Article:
“The maritime ones tend to be fairly deep in their level of technical engagement,” he said, reflecting the long Cold War history of naval relations, “where say, the ground ones and [special operations forces] ones are still fairly young exercises that do a lot more walk-thru than detailed exercising. But as they go year to year, they get more complicated.”
Despite the rhetoric out of Moscow indicating less cooperation than Washington wants on Iran, Syria, nuclear weapons, or missile defense, Montgomery said he has seen no intent from either side to slow down military exercises.
Not all exercises are they same. They can range from six officers in a schoolhouse, table-top war game to a full-scale naval drill involving 5,000 sailors and officers from several countries, in which hundreds of U.S. officers get face-to-face time with Russian counterparts.
Most recently, the exercise “Northern Eagle” involved Russia, Norway, and the U.S., including some arctic cooperation and basic naval skills, maritime intercepts, and search and rescue exercises. Another event, called “Atlas Vision” is considered “a building block” tabletop exercise for military staffers planning how U.S. and Russian forces can work together. The U.S. special operations command at EUCOM also recently conducted an airborne exercise in Colorado this year, and Russia is expected to reciprocate by hosting a similar event next year.
Where the rhetoric could affect reality is if the U.S. or Russia decided to pull out of some engagements.
“The principle behind a lot of these exercises is building our interoperability and our ability to rapidly deploy together to do a mission,” Montgomery said. “So if you were to have a significant reduction in your interaction, your ability when you decide to do something for a global security purpose, such as a counter-piracy patrol or a counterterrorism event, you’ll have reduced your ability to rapidly integrate forces and demonstrate your interoperability in a combat or operational environment.”
Montgomery said the ability to work with the Russian navy on the counter-piracy mission off of Africa directly traces back to years of performing six or seven exercises a year and more events of other kinds.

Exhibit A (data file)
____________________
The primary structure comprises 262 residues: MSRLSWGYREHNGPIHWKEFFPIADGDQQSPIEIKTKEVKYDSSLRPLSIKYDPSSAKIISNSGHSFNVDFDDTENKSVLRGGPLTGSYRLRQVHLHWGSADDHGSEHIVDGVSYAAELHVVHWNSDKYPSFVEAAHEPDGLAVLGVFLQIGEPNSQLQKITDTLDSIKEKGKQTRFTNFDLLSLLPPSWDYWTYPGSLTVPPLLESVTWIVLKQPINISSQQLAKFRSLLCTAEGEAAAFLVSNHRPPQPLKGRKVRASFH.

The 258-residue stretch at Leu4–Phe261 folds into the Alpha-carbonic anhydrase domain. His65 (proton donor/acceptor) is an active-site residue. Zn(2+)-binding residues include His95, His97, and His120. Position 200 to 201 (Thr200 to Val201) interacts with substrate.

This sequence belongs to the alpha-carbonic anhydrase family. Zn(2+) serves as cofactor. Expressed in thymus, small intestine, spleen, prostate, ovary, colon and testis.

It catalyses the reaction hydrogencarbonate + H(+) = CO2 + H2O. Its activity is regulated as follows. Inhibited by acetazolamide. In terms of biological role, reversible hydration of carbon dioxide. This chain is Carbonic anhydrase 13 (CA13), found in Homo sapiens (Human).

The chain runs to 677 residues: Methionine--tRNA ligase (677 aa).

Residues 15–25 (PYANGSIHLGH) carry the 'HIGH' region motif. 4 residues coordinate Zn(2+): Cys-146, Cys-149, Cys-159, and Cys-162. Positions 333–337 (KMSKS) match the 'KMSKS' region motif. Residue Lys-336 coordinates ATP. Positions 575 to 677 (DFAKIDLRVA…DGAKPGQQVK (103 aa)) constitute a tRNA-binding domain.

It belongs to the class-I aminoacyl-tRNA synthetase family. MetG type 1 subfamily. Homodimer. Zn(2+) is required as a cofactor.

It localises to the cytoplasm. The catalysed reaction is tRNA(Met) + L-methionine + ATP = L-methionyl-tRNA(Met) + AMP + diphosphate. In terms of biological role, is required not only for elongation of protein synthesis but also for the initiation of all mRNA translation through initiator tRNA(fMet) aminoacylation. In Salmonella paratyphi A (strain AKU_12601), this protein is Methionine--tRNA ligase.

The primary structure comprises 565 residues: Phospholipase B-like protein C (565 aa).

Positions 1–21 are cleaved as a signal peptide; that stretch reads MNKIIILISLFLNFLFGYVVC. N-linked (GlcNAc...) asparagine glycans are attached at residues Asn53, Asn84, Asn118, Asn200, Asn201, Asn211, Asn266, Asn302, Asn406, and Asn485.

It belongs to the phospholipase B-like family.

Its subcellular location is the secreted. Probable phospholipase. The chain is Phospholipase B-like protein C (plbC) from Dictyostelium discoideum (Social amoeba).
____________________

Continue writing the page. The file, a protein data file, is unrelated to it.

“My experience is that our both day-to-day and exercise interactions with the Russians led to a much more fluid and effective integration of the Russians into the counter-piracy efforts,” he said.
Pentagon officials declined several E-Ring requests to interview the Defense Department’s top Russia policy official, Deputy Assistant Secretary of Defense Evelyn Farkas, for this article.
Kevin Baron is a national security reporter for Foreign Policy, covering defense and military issues in Washington. He is also vice president of the Pentagon Press Association. Baron previously was a national security staff writer for National Journal, covering the "business of war." Prior to that, Baron worked in the resident daily Pentagon press corps as a reporter/photographer for Stars and Stripes. For three years with Stripes, Baron covered the building and traveled overseas extensively with the secretary of defense and chairman of the Joint Chiefs of Staff, covering official visits to Afghanistan and Iraq, the Middle East and Europe, China, Japan and South Korea, in more than a dozen countries. From 2004 to 2009, Baron was the Boston Globe Washington bureau's investigative projects reporter, covering defense, international affairs, lobbying and other issues. Before that, he muckraked at the Center for Public Integrity. Baron has reported on assignment from Asia, Africa, Australia, Europe, the Middle East and the South Pacific. He was won two Polk Awards, among other honors. He has a B.A. in international studies from the University of Richmond and M.A. in media and public affairs from George Washington University. Originally from Orlando, Fla., Baron has lived in the Washington area since 1998 and currently resides in Northern Virginia with his wife, three sons, and the family dog, The Edge. Twitter: @FPBaron